Information for this Sunday, October 28, 2018
This is the fourth Sunday of the month. There will be a carry-in meal with the theme "comfort foods."
The Peace & Social Concerns Committee will meet in the library at 12:30 PM.
At the Meetinghouse: October 22-27
Cincinnati Friends Meeting Directory
We are updating the Cincinnati Meeting Directory in October and need your help. Please stop by the table in the entryway and check your information in one of the draft copies. If you would like to update your picture, please send a digital picture via email to the office at email@example.com, or ask someone to take your picture and have them email it to the office. If you will not be at the meetinghouse in the near future feel free to call the office or email any changes, additions, or corrections.
If you are not currently in the directory and would like to be included, please fill out the sheet “Contact Information for the Cincinnati Friends Meeting Directory” located on the table. (Only fill out what you would like included.) There is also a copy on our website at the following link: New or updates to contact information for the CFM directory
Cleaning Supplies Drive for Bethany House
The Peace & Social Concerns Committee is sponsoring a two-week drive to collect cleaning supplies for Bethany House. The drive will run from Sunday, October 14 through Sunday, October 28. Thank you!
Items from their wish list include :
Brooms (see preferred broom below)
Buckets (see preferred bucket below)
Lysol (disinfect spray)
Laundry detergent (see preferred type below)
All general cleaning supplies
Bethany House is also providing another way to share three preferred products by using a link to a wish list on amazon.com: Bethany House Cleaning Supply Wish List
These items can also be found at local stores.
The “SPICES” of Quakerism – New Spiritual Nurture Group
DATES: November 1, 8, and 15 at 7 pm to 8:30 pm in the Fireside Room
Quaker Testimonies, aka SPICES, have been a central feature of The Religious Society of Friends since at least the early 1950s’ perhaps longer. But what are they? How do they engage us? What is their function among Friends? The goal of this Spiritual Nurture Group is to explore our individual spiritual lives through the lens of Quaker Testimonies. To do this we will consider the Testimonies not only as guiding principles or goals, but also as witness of what we collectively or individually practice.
We will employ several formats:
Reading: We will read aloud how the Testimonies are described in a cross section of Faith and Practice books and other Quaker writings.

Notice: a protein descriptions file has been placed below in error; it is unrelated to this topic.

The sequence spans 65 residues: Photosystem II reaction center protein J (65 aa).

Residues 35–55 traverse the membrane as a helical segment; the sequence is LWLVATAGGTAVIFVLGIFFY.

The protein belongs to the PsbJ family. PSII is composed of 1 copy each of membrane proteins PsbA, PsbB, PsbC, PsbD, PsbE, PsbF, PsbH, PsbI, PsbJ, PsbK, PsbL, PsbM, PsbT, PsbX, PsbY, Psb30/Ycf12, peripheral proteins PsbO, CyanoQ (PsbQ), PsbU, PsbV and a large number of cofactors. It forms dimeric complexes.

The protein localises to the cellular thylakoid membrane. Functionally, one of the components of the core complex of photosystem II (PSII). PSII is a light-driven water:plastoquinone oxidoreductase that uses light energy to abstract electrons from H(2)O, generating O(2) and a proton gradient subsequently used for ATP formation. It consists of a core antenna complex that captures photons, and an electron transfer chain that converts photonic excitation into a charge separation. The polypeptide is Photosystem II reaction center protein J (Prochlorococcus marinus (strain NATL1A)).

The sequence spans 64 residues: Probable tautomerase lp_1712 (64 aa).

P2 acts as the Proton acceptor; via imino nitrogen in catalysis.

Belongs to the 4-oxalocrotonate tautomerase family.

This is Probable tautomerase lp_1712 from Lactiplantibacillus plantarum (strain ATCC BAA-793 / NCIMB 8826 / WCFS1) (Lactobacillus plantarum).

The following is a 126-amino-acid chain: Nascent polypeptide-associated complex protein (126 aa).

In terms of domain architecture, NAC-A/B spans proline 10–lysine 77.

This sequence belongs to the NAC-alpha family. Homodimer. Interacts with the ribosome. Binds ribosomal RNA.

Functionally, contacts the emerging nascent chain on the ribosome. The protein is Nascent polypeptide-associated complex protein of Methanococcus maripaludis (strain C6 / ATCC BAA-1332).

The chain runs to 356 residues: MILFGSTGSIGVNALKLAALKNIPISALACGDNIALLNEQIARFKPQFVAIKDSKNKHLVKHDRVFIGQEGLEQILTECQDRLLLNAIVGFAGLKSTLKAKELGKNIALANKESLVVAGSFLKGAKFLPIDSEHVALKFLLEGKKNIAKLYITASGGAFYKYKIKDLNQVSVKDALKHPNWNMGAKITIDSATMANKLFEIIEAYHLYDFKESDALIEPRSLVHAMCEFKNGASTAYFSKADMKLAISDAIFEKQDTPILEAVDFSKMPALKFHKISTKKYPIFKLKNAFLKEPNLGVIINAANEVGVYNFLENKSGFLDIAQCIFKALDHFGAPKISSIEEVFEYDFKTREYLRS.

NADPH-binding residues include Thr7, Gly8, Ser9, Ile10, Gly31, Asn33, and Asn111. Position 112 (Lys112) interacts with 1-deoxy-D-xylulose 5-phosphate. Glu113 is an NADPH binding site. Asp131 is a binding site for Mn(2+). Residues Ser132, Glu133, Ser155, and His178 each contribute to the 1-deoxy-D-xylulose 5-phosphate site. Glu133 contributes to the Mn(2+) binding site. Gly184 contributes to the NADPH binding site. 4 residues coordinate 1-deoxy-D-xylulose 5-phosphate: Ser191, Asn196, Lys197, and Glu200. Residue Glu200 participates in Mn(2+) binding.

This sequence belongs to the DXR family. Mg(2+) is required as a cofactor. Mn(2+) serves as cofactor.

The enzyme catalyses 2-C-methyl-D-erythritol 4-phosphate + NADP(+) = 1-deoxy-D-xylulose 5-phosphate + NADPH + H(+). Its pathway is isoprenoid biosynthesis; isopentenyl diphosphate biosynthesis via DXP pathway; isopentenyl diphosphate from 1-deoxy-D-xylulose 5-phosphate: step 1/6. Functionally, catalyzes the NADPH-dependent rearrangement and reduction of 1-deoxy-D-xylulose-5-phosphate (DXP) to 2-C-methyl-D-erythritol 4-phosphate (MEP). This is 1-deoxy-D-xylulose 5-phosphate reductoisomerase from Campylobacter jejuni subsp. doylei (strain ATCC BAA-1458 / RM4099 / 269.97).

Discussion: What does each Testimony mean to you? What practices may be included in each one? What other Testimonies would you add? Why?
Modified Worship Sharing: What is your personal experience of the Testimonies? Which testimonies do you practice well? How? Not so well? In what ways have we / you witnessed to this practice?
Since we will be examining our own personal practices, we will expect to keep confidential what we say to each other during our meetings together. To help develop trust in the group we will not accept new participants after our first meeting without the consent of the group.
For more information contact Jim Crocker-Lakness.
Collecting Coins for Puerto Padre
Cincinnati Friends is still collecting coins for the Puerto Padre project in partnership with Wilmington Yearly meeting. If you would like to take a jar home please see Barb Napier.
Freedom Ride: One Quaker’s Civil Disobedience
The intentional violation of laws of church and state where those laws violate conscience has been a feature of Quaker history since its earliest days. The controversy over slavery in the United States became a major focus of civil disobedience for many Quakers in the 19th century. The "Fugitive Slave Law” declared that people who escaped slavery must be returned to their “owners”. And yet a network of northern citizens, including Quakers like Levi Coffin, consciously ignored the Federal law and assisted runaways to escape as part of the “Underground Railroad.”
David Fankhauser was instilled with these Quaker ideals as he grew up attending Community Friends' Meeting in Cincinnati, and graduated from Olney Friends School. In May 1961, he and other Freedom Riders made the conscious decision to violate southern laws requiring segregation in public transportation. They chose to engage in non-violent civil disobedience and accepted threats of violence, arrest and imprisonment for their public exposure of the injustice of the segregationist system.
On November 10th, David will offer an illustrated presentation about his participation in the Freedom Rides. His personal involvement with Dr. Martin Luther King and others led to devising the new "Jail, No Bail" policy of the Freedom Rides to fill Mississippi jails. He was arrested and imprisoned in Jackson City Jail and Parchman State Penitentiay for 42 days during the summer of 1961.
The program is sponsored by the three local Quaker Meetings: Cincinnati, Eastern Hills, and Community Friends Meetings. It will include opportunities for participants to personally engage with issues of civil disobedience through small group discussion and worship sharing. It will run from 10am to 2pm and at the Community Friends Meetinghouse, 3960 Winding Way, Cincinnati, OH. Lunch will be provided.